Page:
UPF stands for Ultraviolet Protection Factor. The number following the UPF indicates how much ultraviolet radiation is allowed to pass through the fabric.
A garment with a UPF of 40 will allow only 1/40th (or 2.5%) of the UV radiation to reach your skin. So, a UPF 40 garment blocks out 96.5% of the sun’s UV radiation.
UPF 40 is really a good rating for a fabric and is the minimum that you should be looking for when purchasing outdoor clothing.
Does UPF wash out of clothing?
UPF clothing is designed to protect the wearer from the sun. The fabric is treated with a special coating that helps to deflect the sun’s rays.
UPF clothing does not wash out, and the protection it provides will last for as long as the garment is worn.
However, the rating of a garment’s UPF protection will decrease over time, so it is important to replace UPF clothing on a regular basis.
This is especially important for children, who are more likely to play outdoors and need extra protection.
Is SPF 30 enough for sun protection?
No, SPF 30 is not enough for sun protection. The American Academy of Dermatology recommends using a sunscreen with an SPF of 30 or higher.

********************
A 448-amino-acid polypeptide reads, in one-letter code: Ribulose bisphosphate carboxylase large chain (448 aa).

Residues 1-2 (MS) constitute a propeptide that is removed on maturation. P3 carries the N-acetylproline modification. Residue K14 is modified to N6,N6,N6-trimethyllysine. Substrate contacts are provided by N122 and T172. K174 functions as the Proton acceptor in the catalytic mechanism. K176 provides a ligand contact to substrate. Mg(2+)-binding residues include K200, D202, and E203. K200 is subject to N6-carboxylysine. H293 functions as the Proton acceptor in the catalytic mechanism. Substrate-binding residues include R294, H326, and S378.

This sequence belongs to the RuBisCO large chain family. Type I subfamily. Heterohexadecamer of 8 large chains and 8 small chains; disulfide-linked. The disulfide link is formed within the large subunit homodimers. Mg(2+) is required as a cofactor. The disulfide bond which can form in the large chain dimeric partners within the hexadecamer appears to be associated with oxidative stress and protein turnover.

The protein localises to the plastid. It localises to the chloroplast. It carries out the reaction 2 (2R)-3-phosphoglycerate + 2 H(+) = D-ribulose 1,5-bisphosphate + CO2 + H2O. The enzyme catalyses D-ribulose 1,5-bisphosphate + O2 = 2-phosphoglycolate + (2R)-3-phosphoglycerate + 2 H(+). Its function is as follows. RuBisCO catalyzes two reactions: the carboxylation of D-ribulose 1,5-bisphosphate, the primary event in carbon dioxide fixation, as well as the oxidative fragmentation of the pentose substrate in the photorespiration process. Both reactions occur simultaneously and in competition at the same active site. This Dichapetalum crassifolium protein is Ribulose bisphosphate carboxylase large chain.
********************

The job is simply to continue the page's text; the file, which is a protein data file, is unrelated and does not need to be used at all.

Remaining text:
So, it is the minimum recommended SPF. Do not buy a sunscreen that has an SPF lower than 30.
This is because an SPF of 30 blocks about 97% of UVB rays, while an SPF of 50 blocks about 98%.
However, no sunscreen blocks 100% of UVB and UVA rays, so always use other forms of sun protection such as hats, sunglasses, and long sleeves.
Is UPF a broad spectrum?
Yes, UPF is a broad spectrum measure for indicating the amount of ultraviolet radiation (UVR) that penetrates a fabric.
UPF ratings range from 0 to 50+, with a higher rating indicating more protection against UVR.
It is important to note that UPF ratings only apply to fabric and not to the skin. However, fabrics with a UPF rating of 50+ offer excellent sun protection.
Being a broad-spectrum measure, UPF indicates protection against both UVA and UVB rays.